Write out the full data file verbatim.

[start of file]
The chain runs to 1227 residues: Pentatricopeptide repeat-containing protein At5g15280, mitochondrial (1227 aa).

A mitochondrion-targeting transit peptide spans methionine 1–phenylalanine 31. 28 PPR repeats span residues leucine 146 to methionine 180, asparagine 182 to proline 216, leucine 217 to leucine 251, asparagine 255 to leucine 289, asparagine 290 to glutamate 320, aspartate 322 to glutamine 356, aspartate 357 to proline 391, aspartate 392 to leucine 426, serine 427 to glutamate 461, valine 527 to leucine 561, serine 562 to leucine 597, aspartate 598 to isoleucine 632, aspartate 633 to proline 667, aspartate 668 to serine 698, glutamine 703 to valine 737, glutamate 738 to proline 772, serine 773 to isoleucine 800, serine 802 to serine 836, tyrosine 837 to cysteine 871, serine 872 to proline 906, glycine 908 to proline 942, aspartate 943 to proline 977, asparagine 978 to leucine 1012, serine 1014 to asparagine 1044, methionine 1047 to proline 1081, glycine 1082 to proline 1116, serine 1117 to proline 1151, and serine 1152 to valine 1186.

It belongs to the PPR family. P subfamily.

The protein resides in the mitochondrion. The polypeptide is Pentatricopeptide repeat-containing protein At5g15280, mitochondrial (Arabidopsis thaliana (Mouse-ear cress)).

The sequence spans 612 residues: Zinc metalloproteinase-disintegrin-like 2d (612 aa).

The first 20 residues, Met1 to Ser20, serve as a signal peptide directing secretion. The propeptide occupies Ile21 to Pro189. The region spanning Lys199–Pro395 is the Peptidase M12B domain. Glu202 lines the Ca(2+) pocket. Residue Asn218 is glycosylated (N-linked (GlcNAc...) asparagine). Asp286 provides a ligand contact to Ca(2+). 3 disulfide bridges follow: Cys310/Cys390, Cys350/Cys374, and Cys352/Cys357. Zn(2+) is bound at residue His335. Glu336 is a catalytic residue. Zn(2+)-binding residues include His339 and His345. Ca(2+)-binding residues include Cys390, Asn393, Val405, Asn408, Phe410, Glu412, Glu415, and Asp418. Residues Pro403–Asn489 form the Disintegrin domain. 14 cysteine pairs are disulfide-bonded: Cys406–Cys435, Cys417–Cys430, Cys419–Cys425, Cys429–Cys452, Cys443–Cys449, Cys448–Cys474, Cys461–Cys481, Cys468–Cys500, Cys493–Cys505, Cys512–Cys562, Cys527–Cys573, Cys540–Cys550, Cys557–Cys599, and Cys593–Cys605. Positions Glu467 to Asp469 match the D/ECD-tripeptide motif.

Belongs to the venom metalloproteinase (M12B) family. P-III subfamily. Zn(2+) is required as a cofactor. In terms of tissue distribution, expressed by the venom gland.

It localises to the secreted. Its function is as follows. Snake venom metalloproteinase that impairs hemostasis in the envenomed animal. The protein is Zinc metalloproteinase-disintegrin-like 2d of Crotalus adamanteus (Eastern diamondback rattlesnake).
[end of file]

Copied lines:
The chain runs to 1227 residues: Pentatricopeptide repeat-containing protein At5g15280, mitochondrial (1227 aa).

A mitochondrion-targeting transit peptide spans methionine 1–phenylalanine 31. 28 PPR repeats span residues leucine 146 to methionine 180, asparagine 182 to proline 216, leucine 217 to leucine 251, asparagine 255 to leucine 289, asparagine 290 to glutamate 320, aspartate 322 to glutamine 356, aspartate 357 to proline 391, aspartate 392 to leucine 426, serine 427 to glutamate 461, valine 527 to leucine 561, serine 562 to leucine 597, aspartate 598 to isoleucine 632, aspartate 633 to proline 667, aspartate 668 to serine 698, glutamine 703 to valine 737, glutamate 738 to proline 772, serine 773 to isoleucine 800, serine 802 to serine 836, tyrosine 837 to cysteine 871, serine 872 to proline 906, glycine 908 to proline 942, aspartate 943 to proline 977, asparagine 978 to leucine 1012, serine 1014 to asparagine 1044, methionine 1047 to proline 1081, glycine 1082 to proline 1116, serine 1117 to proline 1151, and serine 1152 to valine 1186.

It belongs to the PPR family. P subfamily.

The protein resides in the mitochondrion. The polypeptide is Pentatricopeptide repeat-containing protein At5g15280, mitochondrial (Arabidopsis thaliana (Mouse-ear cress)).

The sequence spans 612 residues: Zinc metalloproteinase-disintegrin-like 2d (612 aa).

The first 20 residues, Met1 to Ser20, serve as a signal peptide directing secretion. The propeptide occupies Ile21 to Pro189. The region spanning Lys199–Pro395 is the Peptidase M12B domain. Glu202 lines the Ca(2+) pocket. Residue Asn218 is glycosylated (N-linked (GlcNAc...) asparagine). Asp286 provides a ligand contact to Ca(2+). 3 disulfide bridges follow: Cys310/Cys390, Cys350/Cys374, and Cys352/Cys357. Zn(2+) is bound at residue His335. Glu336 is a catalytic residue. Zn(2+)-binding residues include His339 and His345. Ca(2+)-binding residues include Cys390, Asn393, Val405, Asn408, Phe410, Glu412, Glu415, and Asp418. Residues Pro403–Asn489 form the Disintegrin domain. 14 cysteine pairs are disulfide-bonded: Cys406–Cys435, Cys417–Cys430, Cys419–Cys425, Cys429–Cys452, Cys443–Cys449, Cys448–Cys474, Cys461–Cys481, Cys468–Cys500, Cys493–Cys505, Cys512–Cys562, Cys527–Cys573, Cys540–Cys550, Cys557–Cys599, and Cys593–Cys605. Positions Glu467 to Asp469 match the D/ECD-tripeptide motif.

Belongs to the venom metalloproteinase (M12B) family. P-III subfamily. Zn(2+) is required as a cofactor. In terms of tissue distribution, expressed by the venom gland.

It localises to the secreted. Its function is as follows. Snake venom metalloproteinase that impairs hemostasis in the envenomed animal. The protein is Zinc metalloproteinase-disintegrin-like 2d of Crotalus adamanteus (Eastern diamondback rattlesnake).